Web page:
Life-changing tacos in three cities
Tacos 1986 Los Angeles
“There are thousands of taco stands in Los Angeles, but there is only one Tacos 1986,” said Farley Elliot in Eater.com. This operation “took L.A. by storm” late last year, as its roving stands and one permanent downtown location found a way to unite the city’s street, food, and club cultures under a banner of deliciousness. “Not since Roy Choi’s Kogi BBQ has a taco so thoroughly galvanized this city.” Owner Victor Delgado and charismatic sidekick Jorge “El Joy” Alvarez-Tostado—who professes himself the best taquero in the world—draw customers in with their smiles, their hype, and their willingness to pose for Instagram photos. But Tacos 1986 wouldn’t be one of Eater.com’s favorite new American restaurants if Delgado and company didn’t deliver on El Joy’s boast with treats like adobada pork (a So-Cal take on al pastor), marinated in adobo salsa and roasted vertically before being sliced off into a handmade corn tortilla with cilantro, onion, salsa, and guacamole. There’s a “killer” mushroom option for non-carnivores, and “the smoldering trace of mesquite on the carne asada alone would be enough to demand a return visit.” 609 S. Spring St., (213) 988-7202)
Matt’s BBQ Tacos Portland, Ore.
Sorry, Texas, said Julia Kramer in Bon Appetit. There’s a guy from Long Island, N.Y., who’s now out in Portland smoking meat so masterfully that we’ve just named his trailer taco stand one of the country’s best new restaurants. Matt Vicedomini actually started his barbecue training at a cowboy-themed joint in Australia before adding numerous pilgrimages to Texas. His now legendary brisket—“simply seasoned but expertly smoked”—can be had as early as 8 a.m., when it’s piled with scrambled eggs, fried potatoes, and salsa onto “unbelievably puffy” and “deliciously lardy” flour tortillas. Come lunchtime, the options include the G.O.A.T., which combines brisket and pulled pork in two tortillas—one flour, one corn. Outside of that, “the pleasure of Matt’s BBQ Tacos is simple. When I think about where I was happiest this year, my mind immediately goes to sitting in the sunshine at one of the picnic tables next to the trailer, folding up the most irrefutably delicious tacos one after the next.” 3207 S.E. Hawthorne Blvd., (503) 956-7455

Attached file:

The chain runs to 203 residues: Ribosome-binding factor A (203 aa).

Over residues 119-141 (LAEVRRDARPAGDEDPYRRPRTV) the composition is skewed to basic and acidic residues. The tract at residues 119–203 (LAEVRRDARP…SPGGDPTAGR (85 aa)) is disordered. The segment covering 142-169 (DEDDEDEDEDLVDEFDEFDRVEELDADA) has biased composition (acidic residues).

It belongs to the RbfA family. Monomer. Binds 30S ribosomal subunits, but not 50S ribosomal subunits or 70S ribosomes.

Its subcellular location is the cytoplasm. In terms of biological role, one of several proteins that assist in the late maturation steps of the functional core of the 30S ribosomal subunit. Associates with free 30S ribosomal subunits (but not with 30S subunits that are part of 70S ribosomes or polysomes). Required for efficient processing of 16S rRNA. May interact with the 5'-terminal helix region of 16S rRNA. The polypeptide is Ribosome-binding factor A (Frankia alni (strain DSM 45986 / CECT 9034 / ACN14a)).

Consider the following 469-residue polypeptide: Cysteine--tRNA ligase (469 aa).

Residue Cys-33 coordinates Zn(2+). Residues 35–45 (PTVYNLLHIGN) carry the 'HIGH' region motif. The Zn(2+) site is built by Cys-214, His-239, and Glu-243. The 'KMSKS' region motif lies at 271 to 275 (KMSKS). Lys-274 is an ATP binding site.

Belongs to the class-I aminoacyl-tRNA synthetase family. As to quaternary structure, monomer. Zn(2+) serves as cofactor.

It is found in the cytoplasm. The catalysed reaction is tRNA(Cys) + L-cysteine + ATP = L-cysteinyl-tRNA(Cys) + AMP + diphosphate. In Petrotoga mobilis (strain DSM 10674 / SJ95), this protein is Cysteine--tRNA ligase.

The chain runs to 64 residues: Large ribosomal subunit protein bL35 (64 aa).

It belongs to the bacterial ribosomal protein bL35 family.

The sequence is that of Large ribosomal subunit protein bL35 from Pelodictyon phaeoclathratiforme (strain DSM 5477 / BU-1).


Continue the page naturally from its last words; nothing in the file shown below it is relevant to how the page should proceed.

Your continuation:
Little Rey Atlanta
Over the years, Ford Fry has proven “there’s little he can’t do,” said Christiane Lauterbach in Atlanta magazine. Fry’s 16th restaurant in greater Atlanta is a slick, fast-casual operation that’s also a homage to his Texas childhood, sort of “the Hummer version of a rusty taco truck.” Despite being located in an area “better known for sketchy strip clubs than gastronomy,” Little Rey has customers lining up out the door from breakfast on. The morning options—skirt steak, chorizo, or poblanos over scrambled egg—are “easily the best in town.” By midday, the taco fillings also include smoked brisket and the house specialty: chicken al carbon. Marinated for a day in achiote and citrus, then wood-roasted, the chicken, “juicy and rosy from the smoke,” is piled into tortillas with chili con queso and jalapeños. It can also be had family-style, “hacked into burnished and fragrant pieces” and served with charred jalapeños, smoked onions, and rancho beans. Because the margaritas are disappointing, opt for a beer instead. 1878 Piedmont Ave. NE, (770) 796-0207 ■